Protect your workers from heat stress
Develop an acclimatization plan
Acclimatization is the result of beneficial physiological adaptations (e.g., increased sweating efficiency and stabilization of the circulation) that occur after gradual increased exposure to a hot environment.
Gradually increase exposure time in hot environmental conditions over a 7–14 day period.
For new workers, the schedule should be no more than 20% exposure to heat on day 1 and an increase of no more than 20% exposure on each additional day.
For workers who had previous experience with the job, the acclimatization schedule should be no more than:
- 50% exposure on day 1
- 60% exposure on day 2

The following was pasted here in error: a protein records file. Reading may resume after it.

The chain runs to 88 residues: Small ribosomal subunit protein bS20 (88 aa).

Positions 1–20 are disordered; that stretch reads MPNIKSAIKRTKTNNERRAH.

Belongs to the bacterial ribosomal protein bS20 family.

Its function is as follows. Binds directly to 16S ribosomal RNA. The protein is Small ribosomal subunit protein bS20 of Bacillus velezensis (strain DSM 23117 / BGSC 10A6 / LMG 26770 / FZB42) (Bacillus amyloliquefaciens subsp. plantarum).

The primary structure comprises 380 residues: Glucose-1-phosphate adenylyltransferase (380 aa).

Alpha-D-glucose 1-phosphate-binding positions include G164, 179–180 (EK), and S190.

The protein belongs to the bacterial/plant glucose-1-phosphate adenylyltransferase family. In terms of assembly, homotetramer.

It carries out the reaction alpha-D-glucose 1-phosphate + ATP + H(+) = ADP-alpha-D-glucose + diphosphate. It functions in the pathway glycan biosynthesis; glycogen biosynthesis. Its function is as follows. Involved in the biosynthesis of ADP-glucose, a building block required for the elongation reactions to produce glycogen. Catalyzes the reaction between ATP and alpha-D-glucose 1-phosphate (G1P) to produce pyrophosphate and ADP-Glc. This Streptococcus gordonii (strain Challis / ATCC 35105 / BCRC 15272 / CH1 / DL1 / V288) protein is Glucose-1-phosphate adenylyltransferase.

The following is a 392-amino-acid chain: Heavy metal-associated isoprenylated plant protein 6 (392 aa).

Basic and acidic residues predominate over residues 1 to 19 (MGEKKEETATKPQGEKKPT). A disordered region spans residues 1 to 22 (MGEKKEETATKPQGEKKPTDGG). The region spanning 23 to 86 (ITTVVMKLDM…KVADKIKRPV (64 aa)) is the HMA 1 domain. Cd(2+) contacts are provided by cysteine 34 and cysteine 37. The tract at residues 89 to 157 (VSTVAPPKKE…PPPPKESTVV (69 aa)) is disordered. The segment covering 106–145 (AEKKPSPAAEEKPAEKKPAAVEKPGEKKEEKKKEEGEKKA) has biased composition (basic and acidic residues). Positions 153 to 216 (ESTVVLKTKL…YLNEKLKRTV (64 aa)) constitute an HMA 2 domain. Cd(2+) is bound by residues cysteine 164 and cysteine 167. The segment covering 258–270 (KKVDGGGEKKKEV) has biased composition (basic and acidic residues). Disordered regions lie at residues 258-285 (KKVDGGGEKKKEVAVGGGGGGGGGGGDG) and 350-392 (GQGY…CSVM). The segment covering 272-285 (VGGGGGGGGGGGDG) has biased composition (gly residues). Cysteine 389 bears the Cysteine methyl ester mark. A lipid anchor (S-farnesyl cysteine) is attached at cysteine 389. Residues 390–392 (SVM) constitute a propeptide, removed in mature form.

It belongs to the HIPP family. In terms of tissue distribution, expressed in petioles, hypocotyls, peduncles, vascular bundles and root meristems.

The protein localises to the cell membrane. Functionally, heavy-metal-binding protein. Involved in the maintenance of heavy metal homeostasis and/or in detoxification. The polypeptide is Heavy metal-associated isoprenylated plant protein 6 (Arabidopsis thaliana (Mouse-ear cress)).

- 80% exposure on day 3
- 100% exposure on day 4
Set up a buddy system
Check your workers routinely to make sure…
- they make use of water and shade.
- they don’t have heat-related symptoms
Schedule and encourage frequent rest breaks...
…with water breaks in shaded or air-conditioned recovery areas.
Emphasize the need for appropriate clothing
- Encourage workers to wear clothing that is breathable, light-colored, and loose-fitting.
- Cotton clothing can be soaked in water to aid cooling.
- Be aware that protective clothing or personal protective equipment may increase the risk of heat stress.
Encourage workers to drink plenty of fluids...
…such as drinking small amounts of water before becoming thirsty.
- During moderate activity in moderately hot conditions, workers should drink about 1 cup every 15 to 20 minutes.
Learn more about heat stress at: www.cdc.gov/niosh/topics/heatstress
- Page last reviewed: July 3, 2014
- Page last updated: July 3, 2014
- Content source:
- National Institute for Occupational Safety and Health Education and Information Division